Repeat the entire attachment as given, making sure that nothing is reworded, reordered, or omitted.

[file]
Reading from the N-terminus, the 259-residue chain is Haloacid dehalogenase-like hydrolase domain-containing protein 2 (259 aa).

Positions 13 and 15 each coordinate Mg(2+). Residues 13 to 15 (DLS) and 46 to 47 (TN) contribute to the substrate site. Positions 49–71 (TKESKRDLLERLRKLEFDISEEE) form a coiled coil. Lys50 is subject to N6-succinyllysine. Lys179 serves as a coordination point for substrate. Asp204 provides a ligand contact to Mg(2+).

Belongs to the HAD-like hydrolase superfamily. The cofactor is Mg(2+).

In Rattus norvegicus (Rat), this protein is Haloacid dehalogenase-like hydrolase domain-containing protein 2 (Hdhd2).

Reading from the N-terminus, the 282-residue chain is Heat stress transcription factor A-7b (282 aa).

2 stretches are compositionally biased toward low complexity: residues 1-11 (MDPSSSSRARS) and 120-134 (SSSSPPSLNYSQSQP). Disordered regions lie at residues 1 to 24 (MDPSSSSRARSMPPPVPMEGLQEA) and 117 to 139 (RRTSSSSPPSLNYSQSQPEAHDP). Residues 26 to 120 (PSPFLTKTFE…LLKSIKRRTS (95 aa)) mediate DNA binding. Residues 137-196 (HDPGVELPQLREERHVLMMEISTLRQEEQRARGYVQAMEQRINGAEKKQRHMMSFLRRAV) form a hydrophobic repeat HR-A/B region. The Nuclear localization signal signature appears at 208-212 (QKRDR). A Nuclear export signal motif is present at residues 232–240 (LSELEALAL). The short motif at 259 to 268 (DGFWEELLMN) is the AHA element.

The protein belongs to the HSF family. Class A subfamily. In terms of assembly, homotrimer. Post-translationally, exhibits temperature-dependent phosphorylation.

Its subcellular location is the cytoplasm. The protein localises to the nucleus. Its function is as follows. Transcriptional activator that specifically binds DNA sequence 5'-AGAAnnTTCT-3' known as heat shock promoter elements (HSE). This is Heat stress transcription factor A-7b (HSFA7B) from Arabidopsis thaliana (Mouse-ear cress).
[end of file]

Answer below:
Reading from the N-terminus, the 259-residue chain is Haloacid dehalogenase-like hydrolase domain-containing protein 2 (259 aa).

Positions 13 and 15 each coordinate Mg(2+). Residues 13 to 15 (DLS) and 46 to 47 (TN) contribute to the substrate site. Positions 49–71 (TKESKRDLLERLRKLEFDISEEE) form a coiled coil. Lys50 is subject to N6-succinyllysine. Lys179 serves as a coordination point for substrate. Asp204 provides a ligand contact to Mg(2+).

Belongs to the HAD-like hydrolase superfamily. The cofactor is Mg(2+).

In Rattus norvegicus (Rat), this protein is Haloacid dehalogenase-like hydrolase domain-containing protein 2 (Hdhd2).

Reading from the N-terminus, the 282-residue chain is Heat stress transcription factor A-7b (282 aa).

2 stretches are compositionally biased toward low complexity: residues 1-11 (MDPSSSSRARS) and 120-134 (SSSSPPSLNYSQSQP). Disordered regions lie at residues 1 to 24 (MDPSSSSRARSMPPPVPMEGLQEA) and 117 to 139 (RRTSSSSPPSLNYSQSQPEAHDP). Residues 26 to 120 (PSPFLTKTFE…LLKSIKRRTS (95 aa)) mediate DNA binding. Residues 137-196 (HDPGVELPQLREERHVLMMEISTLRQEEQRARGYVQAMEQRINGAEKKQRHMMSFLRRAV) form a hydrophobic repeat HR-A/B region. The Nuclear localization signal signature appears at 208-212 (QKRDR). A Nuclear export signal motif is present at residues 232–240 (LSELEALAL). The short motif at 259 to 268 (DGFWEELLMN) is the AHA element.

The protein belongs to the HSF family. Class A subfamily. In terms of assembly, homotrimer. Post-translationally, exhibits temperature-dependent phosphorylation.

Its subcellular location is the cytoplasm. The protein localises to the nucleus. Its function is as follows. Transcriptional activator that specifically binds DNA sequence 5'-AGAAnnTTCT-3' known as heat shock promoter elements (HSE). This is Heat stress transcription factor A-7b (HSFA7B) from Arabidopsis thaliana (Mouse-ear cress).